'Monster' California fire bears down on Santa Barbara

The Thomas Fire is now in its 14th day ravaging Southern California.

— -- The unforgiving Thomas Fire that has for 14 days ravaged Southern California north of Los Angeles this weekend began to bear down on affluent swaths of Santa Barbara and Montecito.

According to the National Weather Service, a red flag warning remained in effect in both the mountains in Santa Barbara County and along the South Coast with humidity dropping to the teens and wind gusts topping 55 mph overnight.

On Saturday and overnight the department issued repeated warnings to anybody living in various hotspots or in the path of the flames to "be prepared to leave."

Today the weather has partially relented with winds dying down.

But gusts could kick up at any time throughout Ventura and Santa Barbara counties, elevating risks from the fire.

In Los Angeles County, meteorologists say winds there could exceed 40mph.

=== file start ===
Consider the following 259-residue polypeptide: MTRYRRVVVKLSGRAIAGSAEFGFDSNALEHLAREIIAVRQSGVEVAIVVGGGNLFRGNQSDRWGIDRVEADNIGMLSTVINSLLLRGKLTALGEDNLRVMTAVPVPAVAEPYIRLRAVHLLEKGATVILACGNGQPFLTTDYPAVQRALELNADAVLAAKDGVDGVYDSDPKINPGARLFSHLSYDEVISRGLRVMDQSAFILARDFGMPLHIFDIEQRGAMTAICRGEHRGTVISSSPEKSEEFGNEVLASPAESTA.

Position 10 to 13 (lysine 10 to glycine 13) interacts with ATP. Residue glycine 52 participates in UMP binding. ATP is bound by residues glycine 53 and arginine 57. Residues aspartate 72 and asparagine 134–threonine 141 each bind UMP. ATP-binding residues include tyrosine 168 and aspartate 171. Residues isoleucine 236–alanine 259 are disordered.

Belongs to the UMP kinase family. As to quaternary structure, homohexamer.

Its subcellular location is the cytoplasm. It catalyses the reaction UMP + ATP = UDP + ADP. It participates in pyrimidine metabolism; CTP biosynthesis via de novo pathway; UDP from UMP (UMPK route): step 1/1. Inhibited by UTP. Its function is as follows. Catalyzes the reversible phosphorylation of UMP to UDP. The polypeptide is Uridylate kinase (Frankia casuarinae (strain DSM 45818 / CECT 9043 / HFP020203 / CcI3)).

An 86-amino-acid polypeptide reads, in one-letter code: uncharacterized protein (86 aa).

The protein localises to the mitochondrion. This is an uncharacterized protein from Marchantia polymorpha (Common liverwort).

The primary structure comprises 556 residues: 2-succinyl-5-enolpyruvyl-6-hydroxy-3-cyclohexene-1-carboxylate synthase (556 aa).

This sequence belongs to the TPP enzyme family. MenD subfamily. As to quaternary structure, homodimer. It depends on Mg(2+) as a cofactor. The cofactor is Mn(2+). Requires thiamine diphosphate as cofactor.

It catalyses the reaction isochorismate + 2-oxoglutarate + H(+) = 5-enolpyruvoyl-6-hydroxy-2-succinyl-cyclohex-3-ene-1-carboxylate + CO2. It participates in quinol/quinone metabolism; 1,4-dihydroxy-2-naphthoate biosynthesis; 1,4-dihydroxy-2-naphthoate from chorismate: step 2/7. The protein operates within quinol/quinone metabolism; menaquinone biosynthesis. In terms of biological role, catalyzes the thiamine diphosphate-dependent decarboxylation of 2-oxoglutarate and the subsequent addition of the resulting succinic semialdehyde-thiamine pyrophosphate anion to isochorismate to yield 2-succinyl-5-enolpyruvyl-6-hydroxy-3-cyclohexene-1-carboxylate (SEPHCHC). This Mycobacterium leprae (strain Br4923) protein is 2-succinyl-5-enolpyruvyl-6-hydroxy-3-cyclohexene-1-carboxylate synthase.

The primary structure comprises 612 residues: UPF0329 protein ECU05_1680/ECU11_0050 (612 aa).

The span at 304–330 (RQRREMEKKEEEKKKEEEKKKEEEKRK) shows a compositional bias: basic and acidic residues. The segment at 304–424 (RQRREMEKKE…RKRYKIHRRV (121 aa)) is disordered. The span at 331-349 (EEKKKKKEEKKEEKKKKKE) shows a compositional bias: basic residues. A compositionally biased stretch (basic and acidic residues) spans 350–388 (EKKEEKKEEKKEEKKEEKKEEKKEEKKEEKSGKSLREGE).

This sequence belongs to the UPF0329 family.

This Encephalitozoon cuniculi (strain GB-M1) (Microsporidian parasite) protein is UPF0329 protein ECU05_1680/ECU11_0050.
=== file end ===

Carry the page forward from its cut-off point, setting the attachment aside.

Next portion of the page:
Though the Thomas Fire is 40 percent contained, it has burned through 269,000 acres and destroyed 1,009 structures, making it the third-largest blaze in state history.

The fire led to the deaths of 70-year-old Virginia Pesola who perished in a car accident while attempting to evacuate and a 32-year-old firefighter from San Diego, Cory Iverson, who died from burns and smoke inhalation.

The circumstances that led to his death remains under investigation.

On Sunday, the fallen firefighter's body was being driven to San Diego County in a procession to reunite him with his five-months pregnant wife, Ashley, and their 2-year-old daughter, Evie.

Santa Barbara County Fire Division Chief Martin Johnson Saturday night described fighting the fire as a battle against a beast.

"It's a monster," he said. "We all recognize that.

"But we will kill it," Johnson said.

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